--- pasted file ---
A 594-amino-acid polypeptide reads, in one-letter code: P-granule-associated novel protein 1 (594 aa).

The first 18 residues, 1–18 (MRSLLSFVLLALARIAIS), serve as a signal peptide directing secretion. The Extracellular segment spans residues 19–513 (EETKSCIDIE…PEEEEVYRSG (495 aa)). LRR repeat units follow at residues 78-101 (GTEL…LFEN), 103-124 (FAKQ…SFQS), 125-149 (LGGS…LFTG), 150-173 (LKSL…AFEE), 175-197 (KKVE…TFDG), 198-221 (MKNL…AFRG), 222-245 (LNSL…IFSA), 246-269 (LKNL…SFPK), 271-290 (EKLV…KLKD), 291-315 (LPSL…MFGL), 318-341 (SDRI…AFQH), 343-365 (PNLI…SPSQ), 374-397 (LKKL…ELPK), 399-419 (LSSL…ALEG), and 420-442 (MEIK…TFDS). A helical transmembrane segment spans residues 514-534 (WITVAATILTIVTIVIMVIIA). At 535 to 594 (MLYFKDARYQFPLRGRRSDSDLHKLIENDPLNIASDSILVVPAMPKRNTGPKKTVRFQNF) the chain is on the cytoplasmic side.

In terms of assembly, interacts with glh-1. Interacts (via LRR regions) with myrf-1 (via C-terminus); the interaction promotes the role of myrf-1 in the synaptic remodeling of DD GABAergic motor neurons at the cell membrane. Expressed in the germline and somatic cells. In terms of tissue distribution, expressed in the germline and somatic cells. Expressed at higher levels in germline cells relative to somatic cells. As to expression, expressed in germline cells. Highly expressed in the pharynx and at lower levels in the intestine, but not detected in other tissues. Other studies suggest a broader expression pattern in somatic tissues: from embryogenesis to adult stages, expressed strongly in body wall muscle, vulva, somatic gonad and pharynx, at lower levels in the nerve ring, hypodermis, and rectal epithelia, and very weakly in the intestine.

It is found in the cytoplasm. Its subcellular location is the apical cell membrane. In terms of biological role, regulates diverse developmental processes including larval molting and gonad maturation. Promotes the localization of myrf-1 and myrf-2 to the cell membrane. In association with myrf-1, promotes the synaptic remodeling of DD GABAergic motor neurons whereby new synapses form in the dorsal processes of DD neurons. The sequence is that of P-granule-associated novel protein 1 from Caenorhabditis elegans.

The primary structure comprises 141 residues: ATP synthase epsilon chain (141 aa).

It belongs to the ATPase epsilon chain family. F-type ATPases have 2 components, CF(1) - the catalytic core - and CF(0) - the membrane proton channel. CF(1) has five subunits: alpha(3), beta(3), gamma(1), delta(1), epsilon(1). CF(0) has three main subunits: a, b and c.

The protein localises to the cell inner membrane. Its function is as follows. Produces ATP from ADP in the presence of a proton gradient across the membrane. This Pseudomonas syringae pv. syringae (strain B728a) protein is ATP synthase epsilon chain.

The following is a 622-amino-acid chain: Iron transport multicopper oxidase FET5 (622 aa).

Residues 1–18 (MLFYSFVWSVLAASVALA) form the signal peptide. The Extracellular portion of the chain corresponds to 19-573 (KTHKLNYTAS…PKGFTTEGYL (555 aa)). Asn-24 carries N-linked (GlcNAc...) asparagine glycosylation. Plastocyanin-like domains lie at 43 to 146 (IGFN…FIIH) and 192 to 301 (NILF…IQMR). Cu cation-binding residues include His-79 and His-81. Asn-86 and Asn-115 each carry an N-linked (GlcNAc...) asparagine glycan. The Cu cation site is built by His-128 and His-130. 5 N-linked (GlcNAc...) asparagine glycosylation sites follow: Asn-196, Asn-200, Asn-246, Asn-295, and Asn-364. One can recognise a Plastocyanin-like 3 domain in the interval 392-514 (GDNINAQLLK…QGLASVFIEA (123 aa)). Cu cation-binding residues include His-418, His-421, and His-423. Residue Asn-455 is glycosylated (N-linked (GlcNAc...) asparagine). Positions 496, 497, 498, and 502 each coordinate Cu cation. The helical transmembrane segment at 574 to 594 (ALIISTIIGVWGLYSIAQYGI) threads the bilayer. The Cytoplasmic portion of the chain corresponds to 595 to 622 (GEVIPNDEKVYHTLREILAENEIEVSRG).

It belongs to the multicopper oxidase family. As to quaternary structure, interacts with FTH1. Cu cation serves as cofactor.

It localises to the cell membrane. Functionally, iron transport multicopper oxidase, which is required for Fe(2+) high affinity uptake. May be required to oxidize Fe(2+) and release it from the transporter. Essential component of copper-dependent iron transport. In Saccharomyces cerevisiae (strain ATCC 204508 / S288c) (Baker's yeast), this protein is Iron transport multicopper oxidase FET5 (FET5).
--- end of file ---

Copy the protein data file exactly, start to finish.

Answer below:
A 594-amino-acid polypeptide reads, in one-letter code: P-granule-associated novel protein 1 (594 aa).

The first 18 residues, 1–18 (MRSLLSFVLLALARIAIS), serve as a signal peptide directing secretion. The Extracellular segment spans residues 19–513 (EETKSCIDIE…PEEEEVYRSG (495 aa)). LRR repeat units follow at residues 78-101 (GTEL…LFEN), 103-124 (FAKQ…SFQS), 125-149 (LGGS…LFTG), 150-173 (LKSL…AFEE), 175-197 (KKVE…TFDG), 198-221 (MKNL…AFRG), 222-245 (LNSL…IFSA), 246-269 (LKNL…SFPK), 271-290 (EKLV…KLKD), 291-315 (LPSL…MFGL), 318-341 (SDRI…AFQH), 343-365 (PNLI…SPSQ), 374-397 (LKKL…ELPK), 399-419 (LSSL…ALEG), and 420-442 (MEIK…TFDS). A helical transmembrane segment spans residues 514-534 (WITVAATILTIVTIVIMVIIA). At 535 to 594 (MLYFKDARYQFPLRGRRSDSDLHKLIENDPLNIASDSILVVPAMPKRNTGPKKTVRFQNF) the chain is on the cytoplasmic side.

In terms of assembly, interacts with glh-1. Interacts (via LRR regions) with myrf-1 (via C-terminus); the interaction promotes the role of myrf-1 in the synaptic remodeling of DD GABAergic motor neurons at the cell membrane. Expressed in the germline and somatic cells. In terms of tissue distribution, expressed in the germline and somatic cells. Expressed at higher levels in germline cells relative to somatic cells. As to expression, expressed in germline cells. Highly expressed in the pharynx and at lower levels in the intestine, but not detected in other tissues. Other studies suggest a broader expression pattern in somatic tissues: from embryogenesis to adult stages, expressed strongly in body wall muscle, vulva, somatic gonad and pharynx, at lower levels in the nerve ring, hypodermis, and rectal epithelia, and very weakly in the intestine.

It is found in the cytoplasm. Its subcellular location is the apical cell membrane. In terms of biological role, regulates diverse developmental processes including larval molting and gonad maturation. Promotes the localization of myrf-1 and myrf-2 to the cell membrane. In association with myrf-1, promotes the synaptic remodeling of DD GABAergic motor neurons whereby new synapses form in the dorsal processes of DD neurons. The sequence is that of P-granule-associated novel protein 1 from Caenorhabditis elegans.

The primary structure comprises 141 residues: ATP synthase epsilon chain (141 aa).

It belongs to the ATPase epsilon chain family. F-type ATPases have 2 components, CF(1) - the catalytic core - and CF(0) - the membrane proton channel. CF(1) has five subunits: alpha(3), beta(3), gamma(1), delta(1), epsilon(1). CF(0) has three main subunits: a, b and c.

The protein localises to the cell inner membrane. Its function is as follows. Produces ATP from ADP in the presence of a proton gradient across the membrane. This Pseudomonas syringae pv. syringae (strain B728a) protein is ATP synthase epsilon chain.

The following is a 622-amino-acid chain: Iron transport multicopper oxidase FET5 (622 aa).

Residues 1–18 (MLFYSFVWSVLAASVALA) form the signal peptide. The Extracellular portion of the chain corresponds to 19-573 (KTHKLNYTAS…PKGFTTEGYL (555 aa)). Asn-24 carries N-linked (GlcNAc...) asparagine glycosylation. Plastocyanin-like domains lie at 43 to 146 (IGFN…FIIH) and 192 to 301 (NILF…IQMR). Cu cation-binding residues include His-79 and His-81. Asn-86 and Asn-115 each carry an N-linked (GlcNAc...) asparagine glycan. The Cu cation site is built by His-128 and His-130. 5 N-linked (GlcNAc...) asparagine glycosylation sites follow: Asn-196, Asn-200, Asn-246, Asn-295, and Asn-364. One can recognise a Plastocyanin-like 3 domain in the interval 392-514 (GDNINAQLLK…QGLASVFIEA (123 aa)). Cu cation-binding residues include His-418, His-421, and His-423. Residue Asn-455 is glycosylated (N-linked (GlcNAc...) asparagine). Positions 496, 497, 498, and 502 each coordinate Cu cation. The helical transmembrane segment at 574 to 594 (ALIISTIIGVWGLYSIAQYGI) threads the bilayer. The Cytoplasmic portion of the chain corresponds to 595 to 622 (GEVIPNDEKVYHTLREILAENEIEVSRG).

It belongs to the multicopper oxidase family. As to quaternary structure, interacts with FTH1. Cu cation serves as cofactor.

It localises to the cell membrane. Functionally, iron transport multicopper oxidase, which is required for Fe(2+) high affinity uptake. May be required to oxidize Fe(2+) and release it from the transporter. Essential component of copper-dependent iron transport. In Saccharomyces cerevisiae (strain ATCC 204508 / S288c) (Baker's yeast), this protein is Iron transport multicopper oxidase FET5 (FET5).